1. This is a second appeal arising out of a judgment and decree of the Subordinate Judge of Bhagalpur, dated the 6th July 1908, dismissing the plaintiff's appeal. This suit is for compensation by way of interest on a certain Civil Court deposit, which he says was detained by the Court, from 6th September 1902 till 18th May 1903, owing to unlawful acts on the part of the defendants. Both the lower Courts have thrown out the case on the ground that it is barred by limitation under Article 56 of the Limitation Act. Had either of the Courts taken the trouble to go through the record, as we have done, and satisfied themselves as to the actual facts of this case, we are persuaded that no academical discussion as to what limitation applies to this case would ever have been necessary. But we may say that we entirely disagree with both the lower Courts as regards Article 36. That is for compensation for any malfeasance, misfeasance or nonfeasance independent of contract and not herein specially provided for. The Article does not appear to apply in any sense to any of the allegations in the plaint. Whereas Article 49 is exactly applicable to the case made by the plaintiff:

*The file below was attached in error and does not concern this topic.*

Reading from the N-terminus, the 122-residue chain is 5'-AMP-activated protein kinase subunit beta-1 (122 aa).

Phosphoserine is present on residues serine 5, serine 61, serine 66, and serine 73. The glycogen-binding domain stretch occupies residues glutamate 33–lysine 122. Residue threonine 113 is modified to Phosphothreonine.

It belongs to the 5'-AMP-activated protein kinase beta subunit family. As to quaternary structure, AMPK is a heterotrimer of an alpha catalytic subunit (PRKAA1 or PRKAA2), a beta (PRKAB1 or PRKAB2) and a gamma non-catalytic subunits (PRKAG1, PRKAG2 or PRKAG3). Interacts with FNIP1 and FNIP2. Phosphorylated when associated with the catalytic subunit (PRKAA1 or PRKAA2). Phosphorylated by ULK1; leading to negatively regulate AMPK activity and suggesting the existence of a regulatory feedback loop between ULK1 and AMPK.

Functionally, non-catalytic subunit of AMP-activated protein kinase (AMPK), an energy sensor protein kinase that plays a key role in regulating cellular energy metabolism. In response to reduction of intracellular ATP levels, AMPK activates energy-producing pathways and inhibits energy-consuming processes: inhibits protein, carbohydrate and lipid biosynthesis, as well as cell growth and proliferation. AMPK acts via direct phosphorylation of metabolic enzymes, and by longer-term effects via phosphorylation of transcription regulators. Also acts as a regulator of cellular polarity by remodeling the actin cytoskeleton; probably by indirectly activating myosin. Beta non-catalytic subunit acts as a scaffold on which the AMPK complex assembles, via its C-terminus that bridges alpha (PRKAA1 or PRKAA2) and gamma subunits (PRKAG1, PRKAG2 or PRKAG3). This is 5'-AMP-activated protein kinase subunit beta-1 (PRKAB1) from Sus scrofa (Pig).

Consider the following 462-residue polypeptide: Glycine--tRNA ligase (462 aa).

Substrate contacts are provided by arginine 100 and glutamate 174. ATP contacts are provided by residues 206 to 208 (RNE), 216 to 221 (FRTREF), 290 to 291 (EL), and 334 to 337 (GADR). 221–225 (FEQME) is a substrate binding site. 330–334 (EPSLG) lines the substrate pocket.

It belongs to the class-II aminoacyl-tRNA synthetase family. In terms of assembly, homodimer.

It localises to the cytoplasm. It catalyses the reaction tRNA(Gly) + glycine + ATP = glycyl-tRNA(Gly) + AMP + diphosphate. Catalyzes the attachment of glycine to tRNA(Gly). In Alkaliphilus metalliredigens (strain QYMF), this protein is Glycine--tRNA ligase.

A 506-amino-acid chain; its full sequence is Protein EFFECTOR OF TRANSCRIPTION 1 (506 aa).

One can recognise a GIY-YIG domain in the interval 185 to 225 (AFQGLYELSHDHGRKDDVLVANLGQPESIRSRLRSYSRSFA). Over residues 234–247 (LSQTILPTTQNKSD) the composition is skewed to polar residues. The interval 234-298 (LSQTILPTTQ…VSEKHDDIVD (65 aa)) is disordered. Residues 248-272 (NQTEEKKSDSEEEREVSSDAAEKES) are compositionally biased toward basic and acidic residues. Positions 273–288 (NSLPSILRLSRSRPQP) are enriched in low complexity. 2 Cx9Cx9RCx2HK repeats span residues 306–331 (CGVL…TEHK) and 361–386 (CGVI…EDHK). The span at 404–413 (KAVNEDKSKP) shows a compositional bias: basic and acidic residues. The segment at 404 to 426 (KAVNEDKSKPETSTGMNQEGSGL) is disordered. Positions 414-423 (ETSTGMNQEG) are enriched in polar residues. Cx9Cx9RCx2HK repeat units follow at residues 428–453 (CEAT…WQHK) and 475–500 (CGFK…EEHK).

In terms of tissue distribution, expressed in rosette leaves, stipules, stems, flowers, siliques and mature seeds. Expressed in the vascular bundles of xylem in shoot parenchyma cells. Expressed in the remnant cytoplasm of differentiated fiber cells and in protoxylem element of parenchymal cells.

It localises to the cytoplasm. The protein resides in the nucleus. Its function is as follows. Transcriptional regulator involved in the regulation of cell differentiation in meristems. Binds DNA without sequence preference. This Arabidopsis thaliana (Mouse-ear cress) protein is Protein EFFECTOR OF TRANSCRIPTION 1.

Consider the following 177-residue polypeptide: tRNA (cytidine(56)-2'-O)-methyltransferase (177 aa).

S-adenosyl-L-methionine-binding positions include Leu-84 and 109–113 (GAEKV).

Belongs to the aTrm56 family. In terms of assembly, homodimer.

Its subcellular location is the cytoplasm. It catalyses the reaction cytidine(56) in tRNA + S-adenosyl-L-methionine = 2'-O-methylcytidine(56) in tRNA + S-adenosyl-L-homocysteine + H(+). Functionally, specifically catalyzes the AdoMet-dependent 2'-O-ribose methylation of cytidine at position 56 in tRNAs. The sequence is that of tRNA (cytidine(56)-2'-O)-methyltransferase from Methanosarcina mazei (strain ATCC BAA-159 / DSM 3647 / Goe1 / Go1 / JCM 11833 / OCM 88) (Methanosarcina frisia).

2. This is a suit for compensation for the Court having unlawfully detained the plaintiff's specific movable property, to wit, a deposit of Rs. l,605 and odd annas owing to the wrongful acts of the defendants. The learned Subordinate Judge found a difficulty in the fact that the actual rupees which the depositor gave cannot be returned. Anything more absurd could not be imagined. That the return of movable property, if it consists of money in specie, means the return of the same rupees is a proposition which cannot for one moment be entertained. If the property, as in this case, is money, the specific property is returned if an equivalent number of Rupees taken out of the Treasury in which the deposit was made is returned. But here the question of specific movable property does not arise, for it is the other part of the Article , compensation for wrongfully detaining money, which is in question. Under this Article this case is quite within time and must be considered on its merits.